Summer travel...a few asanas for happy trails July 26 2015, 0 Comments

It’s fun and inspiring to be a yogi tourist, and always interesting to practice in a different environment.  Practice options abound:  visit a studio at your final destination (many offer free trial classes), join a community practice in the park, practice in your hotel room or by the pool in your hotel’s gym.  Just pack your mat — or invest in a small, lightweight travel mat or yoga socks and gloves — and commit to practice on the go.  Your body, after hours in the car or plane, will appreciate the effort.

If you need asana inspiration while on the road, BrettLarkinYoga, MyYogaworks and Yoga Journal are great online resources.  Or pack chattra blogger Jillian Bobowicz’s Yoga Sequencing Deck of 100 playing card-sized asana cards for sequencing your own series.  And here are a few asanas to add to your travel list.  These poses will help your body cope with the stress —and joy— of traveling.  Happy trails.

Ardha Mukha Svanasana /Puppy Dog Pose

Benefits:  Puppy dog is a great pose to stretch the hamstrings, lengthen the back, and loosen stiff shoulders.

To set up for puppy dog, face a wall (or tree!).  Place your hands on the wall at hip height, shoulder width apart.  Stand with your feet hip width apart and parallel to each other.  Step back about 3 feet:  you want your feet far enough away from the wall so that you can keep your torso parallel to the floor, with legs perpendicular to the floor.  Root down through all four corners of the feet.  Press firmly through the palms.  Draw your pelvis away from the wall.  Engage your triceps and biceps. Firm the quadriceps to straighten your legs. 

Surya Namaskar A / Modified, Half Sun Salute

Benefits:  Half sun salutes are a great way to warm the body, increase circulation, energize the system, and to reduce fatigue caused by traveling. 

Begin standing with your feet hip width apart and parallel to each other.  Place your palms together at the heart center.  On an inhale, sweep the arms out to your sides, around and up, keeping your arms straight and palms facing towards each other.  Find length in the torso.  Exhale and hinge from the hips, folding through a flat back into a full forward fold with your knees bent; rest your belly on the thighs.  Inhale and rise halfway to a flat back, exhale and fold again, placing your belly onto your thighs.  Inhale and rise with a flat back all the way to standing, sweeping your arms out around and up; bring your palms together through your heart center.

Setu Bandha Sarvangasana / Bridge Pose

Benefits: Bridge pose releases tension in the back, stretches the front of the legs, and opens the chest.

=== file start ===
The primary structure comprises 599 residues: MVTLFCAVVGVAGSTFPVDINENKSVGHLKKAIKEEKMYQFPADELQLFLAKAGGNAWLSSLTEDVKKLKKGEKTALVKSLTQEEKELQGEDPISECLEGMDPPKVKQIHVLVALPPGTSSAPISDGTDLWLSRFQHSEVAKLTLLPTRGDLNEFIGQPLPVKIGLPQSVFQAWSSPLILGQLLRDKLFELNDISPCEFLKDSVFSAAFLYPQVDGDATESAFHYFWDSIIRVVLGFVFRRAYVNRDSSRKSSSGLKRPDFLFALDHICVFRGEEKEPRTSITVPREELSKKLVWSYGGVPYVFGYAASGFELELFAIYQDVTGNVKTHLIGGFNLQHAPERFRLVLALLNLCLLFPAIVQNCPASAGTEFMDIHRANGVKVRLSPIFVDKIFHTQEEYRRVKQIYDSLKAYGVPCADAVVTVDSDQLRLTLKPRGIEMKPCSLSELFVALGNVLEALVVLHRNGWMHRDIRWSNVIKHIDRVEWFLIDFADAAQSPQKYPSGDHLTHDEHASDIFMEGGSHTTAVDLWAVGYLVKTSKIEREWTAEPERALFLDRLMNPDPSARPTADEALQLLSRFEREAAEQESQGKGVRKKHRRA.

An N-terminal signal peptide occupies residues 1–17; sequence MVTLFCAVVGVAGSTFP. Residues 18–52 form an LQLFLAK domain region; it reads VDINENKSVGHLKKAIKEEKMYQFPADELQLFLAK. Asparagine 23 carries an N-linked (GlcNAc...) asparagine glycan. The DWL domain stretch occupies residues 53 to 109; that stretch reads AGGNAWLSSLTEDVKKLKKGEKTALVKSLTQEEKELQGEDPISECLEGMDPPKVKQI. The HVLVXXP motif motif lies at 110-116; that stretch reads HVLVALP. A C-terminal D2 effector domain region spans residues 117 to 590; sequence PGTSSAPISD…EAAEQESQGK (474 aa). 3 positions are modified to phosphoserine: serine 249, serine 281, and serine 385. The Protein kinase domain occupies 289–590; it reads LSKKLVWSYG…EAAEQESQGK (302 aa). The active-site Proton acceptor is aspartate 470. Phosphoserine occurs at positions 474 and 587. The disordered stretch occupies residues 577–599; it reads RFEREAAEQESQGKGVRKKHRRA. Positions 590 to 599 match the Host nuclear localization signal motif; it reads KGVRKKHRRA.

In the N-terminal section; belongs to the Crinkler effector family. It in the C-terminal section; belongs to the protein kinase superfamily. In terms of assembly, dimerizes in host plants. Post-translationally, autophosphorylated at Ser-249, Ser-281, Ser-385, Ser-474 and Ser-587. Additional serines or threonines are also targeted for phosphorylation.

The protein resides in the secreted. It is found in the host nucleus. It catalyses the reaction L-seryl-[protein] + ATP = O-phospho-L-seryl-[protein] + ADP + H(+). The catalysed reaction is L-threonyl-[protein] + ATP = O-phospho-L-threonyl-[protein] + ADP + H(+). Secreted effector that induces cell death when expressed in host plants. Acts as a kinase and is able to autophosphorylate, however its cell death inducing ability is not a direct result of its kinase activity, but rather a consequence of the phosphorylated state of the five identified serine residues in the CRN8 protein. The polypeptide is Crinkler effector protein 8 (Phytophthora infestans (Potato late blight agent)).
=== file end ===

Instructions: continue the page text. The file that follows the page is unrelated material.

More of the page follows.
Lay down on your back and place your feet hip width distance apart on the floor so your knees are stacked over your ankles and your feet are parallel to each other.  Rotate your arms in the shoulder so your palms are flat on the floor; or if your shoulders are warm and mobile, you tuck your shoulders in toward your midline and interlace your hands with extended arms beneath your back.  On an inhale, lift your pelvis off the floor. Root down through the shoulders and the arms, and lift up through the chest.  On an exhale, slowly lower down; if you have interlaced your hands behind your back, release the arms by your side.  Take your feet wide, and let your knees fall toward each other to touch. 

Viparita Karani / Savasana at the Wall

Benefits:  Viparita Karani helps reduce any swelling in the feet and legs, and reverses the effect of gravity on the body.  This pose is great if you have been sitting or standing for an extended period of time.

Sit on the floor close to a wall, with the side of one hip touching the wall.  Pivot around and take the legs up the wall.  Relax the legs and feet and release the arms out by your sides either at a forty five degree angle, or in “T” position.  Release the tops of the shoulders gently towards the floor. Relax your facial muscles, especially the jaw and eyebrow region.  To come out of the pose, gently bring your legs down to one side and curl into a ball.  When you are ready, push up with your top arm bringing your head and neck up last. 

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About blog author Meryl

Meryl Cohen is an avid yoga practitioner and crossfitter.  She lives in the San Francisco Bay Area.  She trains service dogs, especially for people with PTSD and anxiety disorders, and teaches riding lessons on her two horses.  Meryl recently completed her 200 hour YogaWorks teacher training and plans to teach athletes, the general yoga population, as well as under-served populations including prison inmates, war veterans, and LGBT youth.

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